I suppose there is some perverse irony in the death of the four year old filly, Pramedya, after breaking her left front cannon bone racing on the turf course at Pimlico on Saturday. Her owners, Gretchen and Roy Jackson also bred the talented Barbaro. Barbaro broke down during the 2006 Preakness and was euthanized some ten months later in January 2007. The only picture of Pramedya that I could find was of her in the final minutes of her tragic life, her front legs folded beneath her as she tried to remain standing. Soon she would be dead. I would not and could not include that photo. Her jockey, Daniel Centeno, broke his collarbone in the fall, but he will live to race again.
In the first race on Saturday's card, nine year old gelding Homeboykris (in his sixty-fourth start) won, reaching, straining and racing to the end. A digital photo was snapped in the winner's circle, there were smiles all around, and during the walk to his stall, Homeboykris collapsed and died of an apparent heart attack. Stretching irony still further, Honeboykris' body was sent for a necropsy to be performed at the same hospital that treated Barbaro. Homeboykris was a graded stakes winner, winning the 2009 Champagne Stakes Gr.1, and he finished tenth in the 2010 Kentucky Derby. In sixty-four starts he won more than $500,000. His record: 14 wins, 10 seconds and 5 third place finishes. His grandsire was Derby winner Fusaichi Pegasus. His blood was a champion's.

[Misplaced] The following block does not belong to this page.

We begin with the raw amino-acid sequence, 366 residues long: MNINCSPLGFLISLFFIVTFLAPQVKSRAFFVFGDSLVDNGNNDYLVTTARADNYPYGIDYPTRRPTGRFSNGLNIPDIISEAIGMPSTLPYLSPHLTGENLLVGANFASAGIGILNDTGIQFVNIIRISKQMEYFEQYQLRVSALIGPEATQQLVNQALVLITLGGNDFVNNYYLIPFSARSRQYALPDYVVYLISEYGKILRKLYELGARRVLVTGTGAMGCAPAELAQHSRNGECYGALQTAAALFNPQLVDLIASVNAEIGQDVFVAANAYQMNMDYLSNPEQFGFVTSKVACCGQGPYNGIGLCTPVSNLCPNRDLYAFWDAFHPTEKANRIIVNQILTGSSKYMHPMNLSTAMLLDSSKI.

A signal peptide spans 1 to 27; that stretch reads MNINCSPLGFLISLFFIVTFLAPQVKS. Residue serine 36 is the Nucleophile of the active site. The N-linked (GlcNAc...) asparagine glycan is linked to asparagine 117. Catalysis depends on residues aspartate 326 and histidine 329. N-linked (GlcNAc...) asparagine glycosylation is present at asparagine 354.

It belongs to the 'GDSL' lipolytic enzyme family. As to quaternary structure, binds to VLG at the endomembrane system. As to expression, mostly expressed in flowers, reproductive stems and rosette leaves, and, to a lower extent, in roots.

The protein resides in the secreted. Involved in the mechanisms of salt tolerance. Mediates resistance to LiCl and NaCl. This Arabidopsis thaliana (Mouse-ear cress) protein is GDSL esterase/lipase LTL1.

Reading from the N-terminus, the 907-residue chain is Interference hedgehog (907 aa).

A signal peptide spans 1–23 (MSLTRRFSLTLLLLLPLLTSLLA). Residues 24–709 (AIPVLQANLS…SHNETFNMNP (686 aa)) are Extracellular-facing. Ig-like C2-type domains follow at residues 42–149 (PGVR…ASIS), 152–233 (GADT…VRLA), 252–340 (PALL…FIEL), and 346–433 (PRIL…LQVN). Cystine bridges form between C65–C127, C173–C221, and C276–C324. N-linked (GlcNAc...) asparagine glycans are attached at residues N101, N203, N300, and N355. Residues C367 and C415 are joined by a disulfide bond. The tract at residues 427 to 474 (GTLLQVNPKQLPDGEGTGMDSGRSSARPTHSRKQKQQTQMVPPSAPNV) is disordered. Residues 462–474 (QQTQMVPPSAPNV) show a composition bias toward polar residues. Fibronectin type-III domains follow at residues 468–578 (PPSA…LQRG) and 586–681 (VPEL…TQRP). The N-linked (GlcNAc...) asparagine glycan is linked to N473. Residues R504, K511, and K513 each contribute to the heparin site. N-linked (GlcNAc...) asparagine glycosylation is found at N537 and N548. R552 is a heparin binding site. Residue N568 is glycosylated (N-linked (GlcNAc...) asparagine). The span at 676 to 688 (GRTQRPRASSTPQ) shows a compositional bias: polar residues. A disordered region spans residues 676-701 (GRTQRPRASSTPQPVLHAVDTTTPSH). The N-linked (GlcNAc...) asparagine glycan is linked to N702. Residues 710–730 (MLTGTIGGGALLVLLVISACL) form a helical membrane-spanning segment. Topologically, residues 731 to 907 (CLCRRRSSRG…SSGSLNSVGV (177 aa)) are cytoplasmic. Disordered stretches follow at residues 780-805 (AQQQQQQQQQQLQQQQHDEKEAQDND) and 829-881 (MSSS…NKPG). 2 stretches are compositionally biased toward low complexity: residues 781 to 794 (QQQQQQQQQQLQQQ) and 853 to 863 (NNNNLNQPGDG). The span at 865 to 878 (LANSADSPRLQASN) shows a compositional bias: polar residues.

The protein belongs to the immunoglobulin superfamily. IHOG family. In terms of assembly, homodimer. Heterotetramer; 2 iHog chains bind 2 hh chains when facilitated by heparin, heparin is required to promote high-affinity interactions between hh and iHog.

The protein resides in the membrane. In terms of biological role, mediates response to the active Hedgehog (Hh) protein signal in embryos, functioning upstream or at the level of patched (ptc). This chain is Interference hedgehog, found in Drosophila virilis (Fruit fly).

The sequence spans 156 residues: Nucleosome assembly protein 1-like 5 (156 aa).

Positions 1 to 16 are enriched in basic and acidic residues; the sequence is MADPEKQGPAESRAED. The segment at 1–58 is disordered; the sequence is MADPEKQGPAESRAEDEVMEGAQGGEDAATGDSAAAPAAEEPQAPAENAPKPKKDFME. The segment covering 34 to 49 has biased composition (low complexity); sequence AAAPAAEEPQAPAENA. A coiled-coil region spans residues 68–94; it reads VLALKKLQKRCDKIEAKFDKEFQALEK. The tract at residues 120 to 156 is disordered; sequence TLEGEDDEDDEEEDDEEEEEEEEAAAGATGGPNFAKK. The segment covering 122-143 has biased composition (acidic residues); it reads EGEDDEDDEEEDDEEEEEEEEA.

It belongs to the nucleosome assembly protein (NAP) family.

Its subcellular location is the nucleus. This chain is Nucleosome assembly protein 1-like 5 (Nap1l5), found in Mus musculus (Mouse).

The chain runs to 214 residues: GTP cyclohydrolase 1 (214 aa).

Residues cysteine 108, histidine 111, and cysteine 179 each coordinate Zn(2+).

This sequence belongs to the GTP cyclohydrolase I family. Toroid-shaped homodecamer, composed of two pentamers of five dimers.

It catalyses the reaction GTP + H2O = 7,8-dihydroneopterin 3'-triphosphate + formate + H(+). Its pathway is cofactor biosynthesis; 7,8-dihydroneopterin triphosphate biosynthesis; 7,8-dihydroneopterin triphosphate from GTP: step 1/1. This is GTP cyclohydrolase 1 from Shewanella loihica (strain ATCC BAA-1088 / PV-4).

In a recent report The Jockey Club showed that fatal injuries dropped to 1.62 per 1000 starts in 2015 from 1.89 per 1000 starts in 2014. Horse racing is that rare sport in which the principal participants regularly suffer catastrophic injuries resulting in their death. Nonetheless we cannot look away. Racing's efforts to police itself and to burnish its image can never completely erase the revulsion that follows calamitous injury to or tragic death of a horse. I can only think of automobile racing as the sport which most closely parallels horse racing. We will watch a spectacular, firey crash replayed countless time and remain more or less unmoved, yet the thought of a suffering animal shreds our emotions. Only the most callous among us remains unmoved.
If you don't believe me, just look at the headline of The Cincinnati Enquirer for Monday. May 30, 2016: Community saddened by killing of gorilla at Zoo. A four year old boy somehow managed to elude his parents and all of the safeguards surrounding the gorilla exhibit at the Cincinnati Zoo. He fell into a moat and was rescued by a 17 year old western lowland gorilla named Harambe. The zoo's emergency response team, in order to save the child from a life-threatening situation, was forced to kill Harambe. The story was reported worldwide. resulting in intense responses that included charging the parents with neglect to a petition to make an incident that results in the death of an endangered species a crime with which the parent might be charged. A vigil for Harambe was held at the zoo's main entrance on the afternoon of May 30.
Although a pall had been cast over the day, all was not doom and gloom, because there was still the annual infield bikini contest. I've seen the photos, they stand in line for this. And the girls do too.